Doubly Active Protease

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Science  04 Mar 2005:
Vol. 307, Issue 5714, pp. 1377
DOI: 10.1126/science.307.5714.1377b

Evasion of host immune responses is a common defensive strategy used by viruses and is clearly illustrated by the ability of hepatitis C virus (HCV) to cause chronic liver infection. HCV achieves evasion, in part, through expression of the NS3/4A protease, which interrupts the induction of α/β interferon (IFN) gene expression by interferon regulatory factor 3 (IRF3).

Two studies identify the targets of NS3/4A, and both pathways are shown to be pivotal in IRF3 induction. Li et al. observed that the Toll-like receptor 3 (TLR3) adapter protein TRIF was cleaved by NS3/4A in an in vitro assay system. This was sufficient to prevent the induction of IFN-β by an activating ligand of TLR3. Furthermore, compromising TLR3 signaling was found to be sufficient to permit the cellular replication of HCV RNA. Foy et al. determined that the retinoic acid-inducible gene I (RIG-I) signaling pathway was disrupted by NS3/4A, again leading to loss of IRF3 induction of IFN-β The development of NS3/4A inhibitors may help guide improved therapeutic intervention in HCV infection. — SJS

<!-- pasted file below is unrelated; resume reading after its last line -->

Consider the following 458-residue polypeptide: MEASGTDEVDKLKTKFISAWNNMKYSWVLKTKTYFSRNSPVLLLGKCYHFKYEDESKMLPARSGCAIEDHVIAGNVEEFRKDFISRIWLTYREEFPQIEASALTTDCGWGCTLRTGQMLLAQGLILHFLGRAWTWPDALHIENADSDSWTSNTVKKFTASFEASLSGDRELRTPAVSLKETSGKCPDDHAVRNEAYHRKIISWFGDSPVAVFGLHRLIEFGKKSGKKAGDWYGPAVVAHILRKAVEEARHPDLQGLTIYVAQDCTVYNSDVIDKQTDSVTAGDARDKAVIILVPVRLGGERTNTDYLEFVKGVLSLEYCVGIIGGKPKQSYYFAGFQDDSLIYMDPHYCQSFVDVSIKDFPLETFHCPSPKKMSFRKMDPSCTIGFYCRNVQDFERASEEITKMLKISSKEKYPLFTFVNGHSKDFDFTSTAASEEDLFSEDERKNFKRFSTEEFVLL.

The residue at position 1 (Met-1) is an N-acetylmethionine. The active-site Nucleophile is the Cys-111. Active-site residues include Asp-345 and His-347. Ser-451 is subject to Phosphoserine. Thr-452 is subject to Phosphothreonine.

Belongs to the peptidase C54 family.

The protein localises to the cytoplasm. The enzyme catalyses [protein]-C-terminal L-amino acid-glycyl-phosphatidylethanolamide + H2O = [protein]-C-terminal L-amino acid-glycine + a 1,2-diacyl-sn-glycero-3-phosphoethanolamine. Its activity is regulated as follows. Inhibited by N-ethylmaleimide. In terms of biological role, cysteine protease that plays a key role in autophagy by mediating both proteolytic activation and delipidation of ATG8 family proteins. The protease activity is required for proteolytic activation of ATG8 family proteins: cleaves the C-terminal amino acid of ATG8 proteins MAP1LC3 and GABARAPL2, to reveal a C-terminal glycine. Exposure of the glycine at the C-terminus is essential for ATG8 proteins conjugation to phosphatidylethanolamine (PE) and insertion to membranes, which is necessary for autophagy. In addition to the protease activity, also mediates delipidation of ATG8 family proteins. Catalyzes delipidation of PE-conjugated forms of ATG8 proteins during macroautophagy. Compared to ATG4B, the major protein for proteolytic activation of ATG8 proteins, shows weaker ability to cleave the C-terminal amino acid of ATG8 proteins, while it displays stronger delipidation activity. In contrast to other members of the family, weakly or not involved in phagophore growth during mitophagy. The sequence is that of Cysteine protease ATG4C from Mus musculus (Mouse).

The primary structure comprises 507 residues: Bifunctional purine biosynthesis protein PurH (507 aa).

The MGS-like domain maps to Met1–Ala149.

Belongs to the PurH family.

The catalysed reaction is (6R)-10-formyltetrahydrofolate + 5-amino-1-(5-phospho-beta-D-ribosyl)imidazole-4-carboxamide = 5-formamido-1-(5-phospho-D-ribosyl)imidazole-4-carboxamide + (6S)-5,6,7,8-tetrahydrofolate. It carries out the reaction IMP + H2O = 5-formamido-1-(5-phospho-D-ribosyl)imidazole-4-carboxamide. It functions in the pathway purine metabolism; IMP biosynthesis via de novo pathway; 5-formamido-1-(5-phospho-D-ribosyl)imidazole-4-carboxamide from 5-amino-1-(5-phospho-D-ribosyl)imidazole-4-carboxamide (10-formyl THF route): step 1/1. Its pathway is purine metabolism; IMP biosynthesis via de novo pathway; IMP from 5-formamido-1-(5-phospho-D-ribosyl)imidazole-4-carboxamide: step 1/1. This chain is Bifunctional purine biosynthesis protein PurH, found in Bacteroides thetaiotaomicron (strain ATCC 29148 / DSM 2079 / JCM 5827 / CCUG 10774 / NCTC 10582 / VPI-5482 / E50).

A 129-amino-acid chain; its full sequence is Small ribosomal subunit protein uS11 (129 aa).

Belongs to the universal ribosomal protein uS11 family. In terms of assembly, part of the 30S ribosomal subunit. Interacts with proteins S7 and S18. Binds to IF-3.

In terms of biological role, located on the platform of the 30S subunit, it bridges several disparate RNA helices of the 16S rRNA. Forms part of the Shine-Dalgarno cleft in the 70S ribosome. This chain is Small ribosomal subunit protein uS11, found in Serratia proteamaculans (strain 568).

Proc. Natl. Acad. Sci. U.S.A. 102, 2992; 2986 (2005).

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